Trash or Treasure

As I unpack and sort boxes of books for the first time in many years, it feels as though I am on a treasure hunt. The books I use on a regular basis are safely stowed in my desk, the last box packed and the first opened. What is in the other boxes is an accumulation of books acquired for seminary classes, special interests, and general information that seemed interesting or useful. I’m discovering many things that still look interesting or useful, but the insides remain a mystery to me. I haven’t taken the time to open these treasures, and had forgotten I even had them. The tasks of life, and maybe a bit of procrastination, have kept me from doing what I intended to do.
 
Many years ago, someone gave my dad a disc with the word “tuit” printed on it (as in “when I get a round “tuit”). It acted as a reminder that we don’t always live up to our intentions. When my mother died, we discovered many unused possessions, which she intended to use “some day.” (She was from a generation when it was considered essential to have a new nightgown and underwear in case one had to go to the hospital!) Seldom was there an occasion special enough to warrant using the “best” china or the silverplate flatware. (Besides, they were used so seldom that it would have required polishing.) As for the beautiful crystal, that never happened, since something could be broken in the using or the washing. One congregation had lovely pastel tablecloths, but continued to set the tables for events with old, dingy plastic lace tablecloths. When asked why, they said that the pastel tablecloths were donated by “Vangie,” and, since she was now dead, she couldn’t give permission for them to be used!
 
Now I find myself wondering what else I have been hoarding “just in case” or “for a special occasion” that could have been used to make an occasion special, or to share a treasure that is tarnishing in a drawer. When our boys were young, meals were often a hurried affair, with minimal attention to detail. One day, the boys came home and found the table set and asked, “Are Grandma and Grandpa coming for dinner?” They had learned to read the cues that a set table meant guests, not needed for the every day life of our family. On that particular occasion, we weren’t having guests, but it certainly made me question our patterns of living!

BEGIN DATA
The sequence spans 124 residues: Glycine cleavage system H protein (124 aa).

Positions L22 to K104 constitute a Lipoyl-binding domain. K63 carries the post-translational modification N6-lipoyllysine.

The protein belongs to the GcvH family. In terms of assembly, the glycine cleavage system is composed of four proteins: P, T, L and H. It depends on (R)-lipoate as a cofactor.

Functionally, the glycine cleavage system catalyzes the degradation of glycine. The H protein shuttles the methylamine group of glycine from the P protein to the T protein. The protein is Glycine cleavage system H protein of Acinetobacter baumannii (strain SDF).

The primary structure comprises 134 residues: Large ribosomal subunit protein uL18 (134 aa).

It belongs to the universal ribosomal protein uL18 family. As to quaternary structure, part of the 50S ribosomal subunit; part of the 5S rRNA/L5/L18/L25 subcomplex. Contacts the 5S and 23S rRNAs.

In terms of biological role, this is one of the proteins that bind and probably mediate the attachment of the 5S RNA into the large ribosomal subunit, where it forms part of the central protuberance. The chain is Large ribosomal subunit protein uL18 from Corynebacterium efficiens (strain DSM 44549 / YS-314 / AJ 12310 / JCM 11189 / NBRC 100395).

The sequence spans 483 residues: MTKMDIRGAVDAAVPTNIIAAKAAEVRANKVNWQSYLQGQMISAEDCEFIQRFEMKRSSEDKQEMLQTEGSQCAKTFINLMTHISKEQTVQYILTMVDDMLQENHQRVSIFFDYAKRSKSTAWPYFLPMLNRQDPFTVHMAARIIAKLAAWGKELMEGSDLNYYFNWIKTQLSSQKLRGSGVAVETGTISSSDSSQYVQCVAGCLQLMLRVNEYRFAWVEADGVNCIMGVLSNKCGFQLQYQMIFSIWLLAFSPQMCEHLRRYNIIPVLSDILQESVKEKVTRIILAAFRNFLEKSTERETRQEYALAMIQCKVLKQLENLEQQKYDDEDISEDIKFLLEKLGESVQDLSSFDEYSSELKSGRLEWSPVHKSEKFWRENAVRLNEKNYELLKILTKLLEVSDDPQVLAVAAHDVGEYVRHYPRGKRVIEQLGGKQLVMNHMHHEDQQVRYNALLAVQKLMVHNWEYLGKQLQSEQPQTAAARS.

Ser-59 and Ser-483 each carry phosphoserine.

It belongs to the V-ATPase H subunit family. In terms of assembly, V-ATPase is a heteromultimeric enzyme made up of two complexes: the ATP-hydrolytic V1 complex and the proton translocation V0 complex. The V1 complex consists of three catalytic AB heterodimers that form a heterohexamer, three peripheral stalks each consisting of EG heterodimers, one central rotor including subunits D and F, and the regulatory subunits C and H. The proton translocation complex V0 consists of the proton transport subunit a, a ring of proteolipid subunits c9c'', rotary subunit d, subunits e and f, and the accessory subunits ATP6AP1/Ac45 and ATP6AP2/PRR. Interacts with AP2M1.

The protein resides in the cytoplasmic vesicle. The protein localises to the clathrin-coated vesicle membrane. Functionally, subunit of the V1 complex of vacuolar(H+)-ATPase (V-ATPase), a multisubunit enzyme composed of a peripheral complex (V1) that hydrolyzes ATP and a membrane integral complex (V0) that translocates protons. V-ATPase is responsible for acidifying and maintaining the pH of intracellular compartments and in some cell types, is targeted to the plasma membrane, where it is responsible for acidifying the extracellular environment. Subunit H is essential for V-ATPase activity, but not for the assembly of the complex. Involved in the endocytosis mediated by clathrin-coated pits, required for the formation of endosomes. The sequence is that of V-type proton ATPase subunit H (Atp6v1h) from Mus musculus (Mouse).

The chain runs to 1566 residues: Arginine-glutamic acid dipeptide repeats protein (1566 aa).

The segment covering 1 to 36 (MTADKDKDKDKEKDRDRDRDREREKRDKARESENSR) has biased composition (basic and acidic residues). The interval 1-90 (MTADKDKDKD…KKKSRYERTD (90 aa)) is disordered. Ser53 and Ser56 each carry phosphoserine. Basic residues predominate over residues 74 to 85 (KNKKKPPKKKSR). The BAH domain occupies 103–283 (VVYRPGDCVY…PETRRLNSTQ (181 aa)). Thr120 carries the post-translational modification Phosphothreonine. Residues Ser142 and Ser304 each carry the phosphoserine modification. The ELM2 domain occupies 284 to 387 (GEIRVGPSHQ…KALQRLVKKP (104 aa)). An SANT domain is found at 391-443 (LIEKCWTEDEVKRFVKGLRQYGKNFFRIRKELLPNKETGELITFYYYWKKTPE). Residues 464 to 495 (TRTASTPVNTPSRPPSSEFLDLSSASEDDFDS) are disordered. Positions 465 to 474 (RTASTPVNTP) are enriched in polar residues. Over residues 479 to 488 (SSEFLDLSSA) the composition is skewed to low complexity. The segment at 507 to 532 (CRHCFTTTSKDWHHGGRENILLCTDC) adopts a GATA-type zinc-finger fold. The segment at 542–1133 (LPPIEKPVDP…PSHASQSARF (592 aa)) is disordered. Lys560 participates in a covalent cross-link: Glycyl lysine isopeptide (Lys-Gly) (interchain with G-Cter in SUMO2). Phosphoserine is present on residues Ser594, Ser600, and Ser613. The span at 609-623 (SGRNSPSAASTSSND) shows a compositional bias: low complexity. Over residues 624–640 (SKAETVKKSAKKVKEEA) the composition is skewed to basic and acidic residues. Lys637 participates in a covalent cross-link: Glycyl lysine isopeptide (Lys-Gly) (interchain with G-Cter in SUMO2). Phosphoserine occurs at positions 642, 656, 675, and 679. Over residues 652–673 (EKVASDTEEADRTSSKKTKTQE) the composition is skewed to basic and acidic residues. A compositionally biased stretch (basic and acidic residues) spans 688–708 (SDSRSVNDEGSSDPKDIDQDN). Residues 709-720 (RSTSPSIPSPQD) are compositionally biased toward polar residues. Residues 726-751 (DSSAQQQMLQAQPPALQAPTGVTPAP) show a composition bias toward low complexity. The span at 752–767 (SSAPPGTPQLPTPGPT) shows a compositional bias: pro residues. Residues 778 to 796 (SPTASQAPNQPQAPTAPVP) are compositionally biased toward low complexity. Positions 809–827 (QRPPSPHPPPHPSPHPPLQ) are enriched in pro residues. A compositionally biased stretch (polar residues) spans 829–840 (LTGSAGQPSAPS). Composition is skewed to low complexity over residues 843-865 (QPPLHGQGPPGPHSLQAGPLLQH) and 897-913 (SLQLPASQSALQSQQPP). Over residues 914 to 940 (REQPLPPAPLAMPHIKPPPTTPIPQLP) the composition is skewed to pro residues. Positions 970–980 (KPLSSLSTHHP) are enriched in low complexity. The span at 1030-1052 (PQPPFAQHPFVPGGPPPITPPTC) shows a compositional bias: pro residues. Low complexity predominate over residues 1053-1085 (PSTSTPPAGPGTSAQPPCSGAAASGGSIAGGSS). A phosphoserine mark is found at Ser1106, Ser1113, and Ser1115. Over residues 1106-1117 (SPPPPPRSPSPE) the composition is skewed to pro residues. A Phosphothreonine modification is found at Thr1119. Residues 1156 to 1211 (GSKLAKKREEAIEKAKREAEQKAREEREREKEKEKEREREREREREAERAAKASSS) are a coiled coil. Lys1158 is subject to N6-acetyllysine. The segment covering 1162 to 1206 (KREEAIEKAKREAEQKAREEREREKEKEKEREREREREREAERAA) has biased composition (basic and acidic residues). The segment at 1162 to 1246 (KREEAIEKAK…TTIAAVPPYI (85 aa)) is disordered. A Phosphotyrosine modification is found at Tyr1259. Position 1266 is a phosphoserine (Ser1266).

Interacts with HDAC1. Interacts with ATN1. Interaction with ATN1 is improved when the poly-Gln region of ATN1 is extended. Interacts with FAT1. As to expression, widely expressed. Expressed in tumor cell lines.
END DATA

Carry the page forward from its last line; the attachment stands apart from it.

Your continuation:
I suspect that every one of us, and every community to which we belong, has some hoarding habits. We’re waiting for “Vangie” to tell us it’s all right to use the good tablecloths. We haven’t been give a round TUIT. We’re not sure if this occasion is worth putting forth the effort to polish the silver and use the good dishes. We’re anxious that we might need whatever we have in the future, more than we need it now. Our hoarding may be sending a message to those who are watching and reading the signs. A message that the ordinary is “good enough” for them. A message that “we don’t have time for you.” A message that “a future possibility is more important than the present moment or need.” A message of “scarcity” rather than a message of generosity and abundance.
 
As much as possible, I am determined to open the treasures I’ve collected and share them with the people I meet every day. I’m going to set the table and use the good china and crystal, even if it gets chipped. I’m going to practice abundance and generosity rather than scarcity. I’m going to give up hoarding in favor of sharing. And I believe, if I am able to do that, there will be more than enough for everyone to experience the treasures I’ve received, not as personal possessions, but as opportunities to share life and love. What an amazing world we could create if we all do the same.
 
Stay safe and be blessed,
Pastor Barbara

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